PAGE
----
Monday, 8 July 2013

So, who are Tauheedul and why are we worried about their Free School?

Who are Tauheedul Free Schools?

Tauheedul Free Schools is one of a number of related organisations under the Tauheedul Islam Faith, Education and Community Trust (TIFECT) umbrella.

TIFECT set up the Tauheedul Islam Girls' High School in Blackburn as an independent secondary school in 1984. It was financially supported by the Tauheedul Islam Mosque. It became a voluntary aided school within Blackburn with Darwen in 2005. Its current admissions policy gives preference to children with a connection to the Tauheedul Islam Mosque and three other named Mosques. These share Deobandi Hanafi values, one of the most common denominations of Mosque in the UK, with establishments in Walthamstow, Leyton and Leytonstone.

The much newer Tauheedul Islam Boys School in Blackburn opened last September, and is a faith-based Free School operated by the Tauheedul Free Schools Trust. This proposal was not supported by the Local Authority.

The boys and girls schools are over-subscribed. According to an article in the Guardian from earlier this year, there is only one non Muslim pupil at the boys school. 

The Tauheedul Free Schools Trust also plans to open two faith-based primary schools in September 2013: The Olive School Blackburn and the Olive School Hackney.

These have been given approval by the Department for Education.

There is also an organisation called TS Academies or TSA. Although it has the same address and visual branding, TSA has dropped the name Tauheedul. TSA plans to run non-selective, non-denominational academies. Their governing council includes a set of people who work as education consultants and a set of names associated with the existing Tauheedul schools.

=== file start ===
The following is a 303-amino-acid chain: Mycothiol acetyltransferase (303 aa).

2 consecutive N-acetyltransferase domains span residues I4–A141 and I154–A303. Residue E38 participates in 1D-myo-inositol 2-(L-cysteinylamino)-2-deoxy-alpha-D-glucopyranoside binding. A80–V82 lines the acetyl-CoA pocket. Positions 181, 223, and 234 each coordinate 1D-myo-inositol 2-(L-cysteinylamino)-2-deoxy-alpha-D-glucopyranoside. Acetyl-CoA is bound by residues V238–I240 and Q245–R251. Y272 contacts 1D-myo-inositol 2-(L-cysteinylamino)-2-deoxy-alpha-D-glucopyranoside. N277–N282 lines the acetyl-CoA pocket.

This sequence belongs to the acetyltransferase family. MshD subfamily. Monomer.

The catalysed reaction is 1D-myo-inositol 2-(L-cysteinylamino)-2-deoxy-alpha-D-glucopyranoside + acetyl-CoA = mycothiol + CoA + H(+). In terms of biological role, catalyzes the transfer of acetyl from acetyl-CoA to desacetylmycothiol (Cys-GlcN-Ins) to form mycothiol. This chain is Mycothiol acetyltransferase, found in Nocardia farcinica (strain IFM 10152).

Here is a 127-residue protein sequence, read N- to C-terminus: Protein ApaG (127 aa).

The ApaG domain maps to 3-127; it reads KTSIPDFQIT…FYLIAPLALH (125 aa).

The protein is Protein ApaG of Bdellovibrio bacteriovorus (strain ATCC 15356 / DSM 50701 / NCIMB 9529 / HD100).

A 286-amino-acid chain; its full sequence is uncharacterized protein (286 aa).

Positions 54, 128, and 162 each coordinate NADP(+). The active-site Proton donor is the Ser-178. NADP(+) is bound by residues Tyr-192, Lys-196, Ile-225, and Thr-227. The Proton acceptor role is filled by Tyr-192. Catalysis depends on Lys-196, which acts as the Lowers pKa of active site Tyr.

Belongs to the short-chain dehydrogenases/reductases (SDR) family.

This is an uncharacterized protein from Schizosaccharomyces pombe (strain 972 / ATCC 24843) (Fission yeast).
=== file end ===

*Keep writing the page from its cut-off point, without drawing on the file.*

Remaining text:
Witton Park High School in Blackburn will be the first academy sponsored by TSA – their governors voted for this in March.

TSA is already a partner in the National Challenge Trust that operates Blackburn Central High School (formerly Blakewater College). Mufti Hamid Patel, the principal of the girls’ school, is Chair of Governors at Blackburn Central.

Tauheedul now propose to open a Muslim secondary school for girls in central Walthamstow. This will be called Waltham Forest Leadership Academy for Girls.

Waltham Forest Leadership Academy for Girls: A lack of transparency and

meaningful consultation:

From the start, Tauheedul’s proposed Free School has been characterised by a lack of transparency.

Details of their proposals are still not on their website.

Our Community, Our Schools wrote to Tauheedul asking them what consultation they had undertaken to date and what plans they had for consulting in the future.


Their reply said:

“we have been actively working with members of the local community for over 18 months.   During this time, we have engaged in a regular dialogue and consultation with a whole range of individual and community stakeholders, including the Local Authority and local residents. We have taken on board their comments, aspirations and concerns in developing our proposal for the 'Waltham Forest Leadership Academy for Girls' that is currently being considered by the Department for Education.”